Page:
Alix Christie's novel Gutenberg's Apprentice is a stand-out debut that takes readers into Gutenberg’s 15th-century Mainz workshop to experience the frustration and exhilaration of designing, typesetting, and rolling the first printed Bible off the press. Christie picks 10 of her favorite historical novels.

The historical novels I admire inhabit their worlds so fully that as a reader I feel I'm breathing the air of that distant place or time. This has less to do with historical detail than with a freshness of language, tone and incident that makes the concerns of the characters so recognizably human that they feel almost contemporary. The ability to transport us into different minds is a hallmark of good literature generally; the bar is set even higher when a story's setting is truly foreign. Lots of period detail does not necessarily make a compelling story; many of my favorites in this list are short distillations that transport us poetically to another world.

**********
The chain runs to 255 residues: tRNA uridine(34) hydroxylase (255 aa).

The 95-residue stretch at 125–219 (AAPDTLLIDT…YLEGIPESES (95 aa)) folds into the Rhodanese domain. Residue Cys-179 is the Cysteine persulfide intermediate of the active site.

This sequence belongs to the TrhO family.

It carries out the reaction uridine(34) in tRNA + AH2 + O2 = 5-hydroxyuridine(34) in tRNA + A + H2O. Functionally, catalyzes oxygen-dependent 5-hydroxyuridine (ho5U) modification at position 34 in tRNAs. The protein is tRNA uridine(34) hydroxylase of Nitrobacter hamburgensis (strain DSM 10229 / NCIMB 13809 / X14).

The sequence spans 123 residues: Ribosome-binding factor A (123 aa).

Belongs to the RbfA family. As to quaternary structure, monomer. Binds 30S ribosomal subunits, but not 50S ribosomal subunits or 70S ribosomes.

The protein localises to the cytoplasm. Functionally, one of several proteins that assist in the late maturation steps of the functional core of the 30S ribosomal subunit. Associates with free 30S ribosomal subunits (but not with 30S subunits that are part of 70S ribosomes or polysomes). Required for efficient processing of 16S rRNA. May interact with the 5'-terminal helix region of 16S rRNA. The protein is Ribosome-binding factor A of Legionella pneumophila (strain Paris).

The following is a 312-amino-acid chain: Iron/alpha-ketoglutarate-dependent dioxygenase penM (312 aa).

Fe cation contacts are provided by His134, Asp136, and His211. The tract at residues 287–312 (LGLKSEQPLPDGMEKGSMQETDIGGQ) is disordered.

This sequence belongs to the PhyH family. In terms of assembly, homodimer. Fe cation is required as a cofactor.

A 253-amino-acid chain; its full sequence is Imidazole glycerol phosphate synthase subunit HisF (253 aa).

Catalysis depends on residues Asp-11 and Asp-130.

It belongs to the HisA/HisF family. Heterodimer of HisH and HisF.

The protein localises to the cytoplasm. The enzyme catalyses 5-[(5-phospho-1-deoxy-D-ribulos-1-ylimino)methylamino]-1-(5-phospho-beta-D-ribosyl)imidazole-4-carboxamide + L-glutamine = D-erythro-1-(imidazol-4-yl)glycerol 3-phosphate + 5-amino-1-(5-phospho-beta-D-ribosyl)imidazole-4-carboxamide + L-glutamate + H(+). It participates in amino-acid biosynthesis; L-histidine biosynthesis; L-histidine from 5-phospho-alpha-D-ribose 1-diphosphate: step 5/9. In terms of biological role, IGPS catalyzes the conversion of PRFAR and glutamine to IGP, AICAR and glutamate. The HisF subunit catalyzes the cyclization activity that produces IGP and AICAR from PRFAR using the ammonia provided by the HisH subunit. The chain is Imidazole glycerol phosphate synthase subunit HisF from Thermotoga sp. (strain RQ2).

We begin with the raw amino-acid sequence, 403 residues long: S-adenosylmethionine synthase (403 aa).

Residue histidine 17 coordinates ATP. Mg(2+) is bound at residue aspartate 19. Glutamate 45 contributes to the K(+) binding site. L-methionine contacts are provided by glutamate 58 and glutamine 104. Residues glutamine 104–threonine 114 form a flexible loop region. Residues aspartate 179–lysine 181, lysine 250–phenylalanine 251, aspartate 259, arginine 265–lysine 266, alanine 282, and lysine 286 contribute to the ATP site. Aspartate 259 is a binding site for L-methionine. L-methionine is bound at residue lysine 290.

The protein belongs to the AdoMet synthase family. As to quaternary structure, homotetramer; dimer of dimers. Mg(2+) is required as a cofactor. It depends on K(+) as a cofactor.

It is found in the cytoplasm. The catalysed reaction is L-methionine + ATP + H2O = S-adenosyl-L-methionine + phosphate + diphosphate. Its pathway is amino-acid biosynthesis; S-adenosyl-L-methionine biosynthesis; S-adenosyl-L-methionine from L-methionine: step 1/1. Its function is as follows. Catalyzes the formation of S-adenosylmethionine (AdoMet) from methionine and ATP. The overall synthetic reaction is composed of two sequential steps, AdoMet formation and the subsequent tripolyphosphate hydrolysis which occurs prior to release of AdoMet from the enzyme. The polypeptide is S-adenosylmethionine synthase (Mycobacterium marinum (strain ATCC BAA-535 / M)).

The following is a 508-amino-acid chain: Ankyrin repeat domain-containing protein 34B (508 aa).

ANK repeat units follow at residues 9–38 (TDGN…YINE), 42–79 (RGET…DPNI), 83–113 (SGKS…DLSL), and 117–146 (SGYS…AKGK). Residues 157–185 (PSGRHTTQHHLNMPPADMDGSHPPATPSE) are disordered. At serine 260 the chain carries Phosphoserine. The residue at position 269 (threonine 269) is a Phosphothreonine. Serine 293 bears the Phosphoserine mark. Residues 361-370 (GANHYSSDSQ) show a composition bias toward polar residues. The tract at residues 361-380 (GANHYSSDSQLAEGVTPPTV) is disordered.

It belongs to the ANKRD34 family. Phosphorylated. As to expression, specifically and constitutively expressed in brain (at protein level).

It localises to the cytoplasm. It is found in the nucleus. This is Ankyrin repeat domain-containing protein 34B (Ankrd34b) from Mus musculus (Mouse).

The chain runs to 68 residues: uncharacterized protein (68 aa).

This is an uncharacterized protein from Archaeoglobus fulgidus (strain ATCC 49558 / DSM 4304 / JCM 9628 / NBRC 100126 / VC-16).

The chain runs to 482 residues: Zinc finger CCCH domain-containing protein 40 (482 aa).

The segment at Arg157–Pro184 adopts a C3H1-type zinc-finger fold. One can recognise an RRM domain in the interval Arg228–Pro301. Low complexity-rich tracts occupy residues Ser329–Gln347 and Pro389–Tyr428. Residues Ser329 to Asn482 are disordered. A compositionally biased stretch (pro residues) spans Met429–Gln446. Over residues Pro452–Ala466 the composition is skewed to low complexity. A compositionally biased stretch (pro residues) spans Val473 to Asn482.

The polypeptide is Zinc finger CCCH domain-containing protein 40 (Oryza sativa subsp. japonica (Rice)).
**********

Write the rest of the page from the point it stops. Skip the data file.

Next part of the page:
1. The Inheritors by William Golding - Quite simply the most astonishing piece of historical ventriloquism ever. Golding wrote several historical novels, including his brilliant "The Spire," but this one is told from the point of view of characters few authors would dare to imagine: the Neanderthals. The short, intense encounter between "the people" and the invaders we recognize as Homo sapiens is poignant and terrible, seen as it is through the eyes of the pre-man Lok. Golding imagines Lok's consciousness as simple and sweet, possessed of pre-literate abilities to share ideas as "pictures," but no match for the aggressive new people, the "bone faces."